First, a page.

Gay Pride — we still need to fight!

Submitted by Anon on 28 June, 2007 - 8:58

BY Maria Exall

London Pride, taking place over the weekend of 30 June-1 July, is an event which points towards liberation. The right to celebrate our sexuality in public is an important part of our freedom.

This years Pride takes place in a year when we have seen bans and protests against Pride in other countries. The Mayor of London will be attending London Pride, but the Mayor of Moscow has banned Moscow Pride. Neo Nazi groups and religious reactionaries have targeted Prides in many countries. In Jerusalem a Jewish fundamentalist protestor was arrested with a homemade bomb, created for use against the Pride march there.

For many years socialist lgbt activists have expressed the view that Pride in the UK has become more of a party than a political movement, which is true. However we should also remember our right to party is evidence of political freedom.

With the progressive changes in the law on lgbt rights over the past ten years in the UK it is easy to forget that people in same sex relationships face criminal charges in 74 countries worldwide. In nine of those the state puts people to death for loving someone of the same sex. In many other places the state turns aside while lgbt people are harassed, persecuted and killed. Often the influence of fundamentalist or reactionary religious groups encourages and justifies this violence.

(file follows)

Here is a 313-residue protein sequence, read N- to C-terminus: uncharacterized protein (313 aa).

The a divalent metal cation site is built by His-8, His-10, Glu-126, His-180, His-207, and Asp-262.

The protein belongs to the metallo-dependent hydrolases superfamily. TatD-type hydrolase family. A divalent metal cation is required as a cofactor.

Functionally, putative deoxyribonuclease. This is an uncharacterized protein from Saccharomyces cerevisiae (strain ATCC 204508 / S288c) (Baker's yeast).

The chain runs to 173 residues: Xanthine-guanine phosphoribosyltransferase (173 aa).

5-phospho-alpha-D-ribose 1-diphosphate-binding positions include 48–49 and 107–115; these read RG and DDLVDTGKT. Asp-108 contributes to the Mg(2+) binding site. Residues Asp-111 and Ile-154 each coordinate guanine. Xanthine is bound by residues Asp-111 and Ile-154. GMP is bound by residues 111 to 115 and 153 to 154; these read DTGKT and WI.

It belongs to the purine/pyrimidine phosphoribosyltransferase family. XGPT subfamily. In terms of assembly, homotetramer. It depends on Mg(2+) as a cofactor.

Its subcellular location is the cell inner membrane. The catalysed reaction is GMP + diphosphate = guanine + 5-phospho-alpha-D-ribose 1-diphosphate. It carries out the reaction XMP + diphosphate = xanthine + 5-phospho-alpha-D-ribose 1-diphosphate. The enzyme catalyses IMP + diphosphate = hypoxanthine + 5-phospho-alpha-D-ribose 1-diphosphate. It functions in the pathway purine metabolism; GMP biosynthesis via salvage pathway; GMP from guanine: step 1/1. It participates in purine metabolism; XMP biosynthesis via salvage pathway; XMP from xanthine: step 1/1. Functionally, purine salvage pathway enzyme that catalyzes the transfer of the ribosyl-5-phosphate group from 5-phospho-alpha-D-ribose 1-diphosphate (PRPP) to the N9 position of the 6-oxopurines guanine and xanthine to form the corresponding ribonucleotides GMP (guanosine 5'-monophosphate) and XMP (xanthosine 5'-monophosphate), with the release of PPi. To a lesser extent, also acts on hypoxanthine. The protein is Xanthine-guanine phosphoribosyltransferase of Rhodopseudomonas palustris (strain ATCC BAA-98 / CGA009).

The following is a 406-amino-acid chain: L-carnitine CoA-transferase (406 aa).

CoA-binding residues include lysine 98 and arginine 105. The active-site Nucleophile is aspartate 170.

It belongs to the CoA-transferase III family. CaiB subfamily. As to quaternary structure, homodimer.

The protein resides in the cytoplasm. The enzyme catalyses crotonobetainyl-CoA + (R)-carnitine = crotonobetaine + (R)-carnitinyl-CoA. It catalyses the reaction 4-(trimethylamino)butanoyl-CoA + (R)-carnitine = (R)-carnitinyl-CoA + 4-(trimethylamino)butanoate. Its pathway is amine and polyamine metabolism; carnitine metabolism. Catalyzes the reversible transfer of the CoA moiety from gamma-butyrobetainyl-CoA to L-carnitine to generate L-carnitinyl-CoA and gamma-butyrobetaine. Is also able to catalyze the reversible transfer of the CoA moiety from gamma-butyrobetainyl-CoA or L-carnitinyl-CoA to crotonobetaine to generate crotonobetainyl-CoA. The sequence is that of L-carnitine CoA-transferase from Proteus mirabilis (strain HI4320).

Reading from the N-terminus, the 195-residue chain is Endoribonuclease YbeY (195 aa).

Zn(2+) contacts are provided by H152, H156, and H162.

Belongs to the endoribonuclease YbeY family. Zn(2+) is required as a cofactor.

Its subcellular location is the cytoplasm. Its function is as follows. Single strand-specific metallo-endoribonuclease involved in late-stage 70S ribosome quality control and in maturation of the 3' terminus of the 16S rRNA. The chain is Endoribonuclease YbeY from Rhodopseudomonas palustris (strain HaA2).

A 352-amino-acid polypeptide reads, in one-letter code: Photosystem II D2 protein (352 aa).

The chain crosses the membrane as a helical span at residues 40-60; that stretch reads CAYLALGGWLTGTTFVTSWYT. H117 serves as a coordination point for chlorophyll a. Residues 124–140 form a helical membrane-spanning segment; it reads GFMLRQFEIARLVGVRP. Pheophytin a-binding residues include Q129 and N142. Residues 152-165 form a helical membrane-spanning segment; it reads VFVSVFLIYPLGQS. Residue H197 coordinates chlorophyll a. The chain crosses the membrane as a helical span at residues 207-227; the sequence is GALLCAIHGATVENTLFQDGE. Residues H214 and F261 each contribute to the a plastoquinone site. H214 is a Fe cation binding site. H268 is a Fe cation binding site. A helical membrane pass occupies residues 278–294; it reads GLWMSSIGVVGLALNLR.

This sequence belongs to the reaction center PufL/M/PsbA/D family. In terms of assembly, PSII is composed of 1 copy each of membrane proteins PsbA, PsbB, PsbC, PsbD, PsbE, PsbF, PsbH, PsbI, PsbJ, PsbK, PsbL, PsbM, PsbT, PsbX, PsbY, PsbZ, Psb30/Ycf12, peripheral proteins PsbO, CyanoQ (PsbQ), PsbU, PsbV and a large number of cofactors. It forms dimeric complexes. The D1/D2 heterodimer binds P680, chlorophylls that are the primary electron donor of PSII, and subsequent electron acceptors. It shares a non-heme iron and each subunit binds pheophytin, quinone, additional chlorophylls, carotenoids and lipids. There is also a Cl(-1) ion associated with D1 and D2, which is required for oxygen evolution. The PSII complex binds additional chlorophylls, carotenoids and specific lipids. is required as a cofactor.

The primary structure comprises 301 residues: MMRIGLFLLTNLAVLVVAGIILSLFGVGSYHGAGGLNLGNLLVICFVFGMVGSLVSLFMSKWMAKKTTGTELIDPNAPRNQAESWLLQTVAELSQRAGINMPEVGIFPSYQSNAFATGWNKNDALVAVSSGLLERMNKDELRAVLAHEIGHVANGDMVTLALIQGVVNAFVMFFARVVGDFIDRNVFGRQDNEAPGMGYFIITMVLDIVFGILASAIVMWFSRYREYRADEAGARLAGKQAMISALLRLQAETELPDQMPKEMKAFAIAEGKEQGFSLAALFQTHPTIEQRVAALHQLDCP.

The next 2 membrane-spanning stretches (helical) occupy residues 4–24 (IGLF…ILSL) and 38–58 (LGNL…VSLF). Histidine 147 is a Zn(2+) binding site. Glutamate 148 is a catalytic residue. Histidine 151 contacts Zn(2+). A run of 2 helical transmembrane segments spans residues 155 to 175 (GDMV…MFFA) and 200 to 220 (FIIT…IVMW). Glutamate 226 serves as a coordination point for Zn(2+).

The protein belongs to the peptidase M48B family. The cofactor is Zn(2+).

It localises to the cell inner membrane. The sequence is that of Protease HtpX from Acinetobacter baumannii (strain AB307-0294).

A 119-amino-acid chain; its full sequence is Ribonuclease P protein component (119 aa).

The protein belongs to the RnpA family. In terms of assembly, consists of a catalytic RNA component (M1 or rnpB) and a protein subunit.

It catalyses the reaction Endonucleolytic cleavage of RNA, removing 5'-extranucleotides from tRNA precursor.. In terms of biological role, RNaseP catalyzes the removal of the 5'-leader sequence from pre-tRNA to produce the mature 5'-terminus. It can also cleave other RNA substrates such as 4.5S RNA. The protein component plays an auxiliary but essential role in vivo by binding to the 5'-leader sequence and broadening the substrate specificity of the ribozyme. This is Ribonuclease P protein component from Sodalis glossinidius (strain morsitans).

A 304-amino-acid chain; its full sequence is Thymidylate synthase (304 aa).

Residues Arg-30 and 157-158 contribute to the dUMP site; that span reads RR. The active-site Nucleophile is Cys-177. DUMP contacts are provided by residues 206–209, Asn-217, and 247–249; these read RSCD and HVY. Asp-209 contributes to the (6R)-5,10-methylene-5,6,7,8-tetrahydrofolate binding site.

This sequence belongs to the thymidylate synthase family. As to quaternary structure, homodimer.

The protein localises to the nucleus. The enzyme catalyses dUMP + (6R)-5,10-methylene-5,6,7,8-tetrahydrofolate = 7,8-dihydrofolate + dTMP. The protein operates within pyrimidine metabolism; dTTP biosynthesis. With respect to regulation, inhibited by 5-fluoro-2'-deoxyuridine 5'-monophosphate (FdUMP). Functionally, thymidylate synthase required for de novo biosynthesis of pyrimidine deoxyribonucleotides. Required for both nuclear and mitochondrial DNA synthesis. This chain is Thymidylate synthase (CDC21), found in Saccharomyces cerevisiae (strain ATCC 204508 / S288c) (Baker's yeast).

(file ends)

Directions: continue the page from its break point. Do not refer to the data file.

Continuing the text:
Equality under the law for lgbt people in Britain was held back by the Tories all through the 80s and 90s. These decades saw an increase in tolerant social attitudes, but reactionaries stirred up backlash politics to avoid acting on these changes.

Once a Labour government was elected in 1997 the demands of LGBT activists were translated into legislation, not least because of the long standing support and involvement of the trade union and labour movement. Reactionary politics on sexuality was sidelined, but it has not gone away.

Now the political task for LGBT activists is to make these changes in law in the UK become the basis for lasting social change, not the ephemera of the pink pound and the “business case” for equality. We need a democratic working class based lgbt movement able to root out homophobia and keep prejudice and bigotry at bay both in workplaces, schools, colleges and in our local communities.

Despite the changes in the law, and a growing popular consensus in the UK we have seen unprecedented joint religious opposition to the recent improvements in lgbt equality in public services provision, the so called gay adoption row. Watch this space for the same forces to be on the march against the future harmonisation in equality law, the Single Equality Act, the Government is planning to introduce next year.

Meanwhile let’s enjoy our freedom. Happy Pride!

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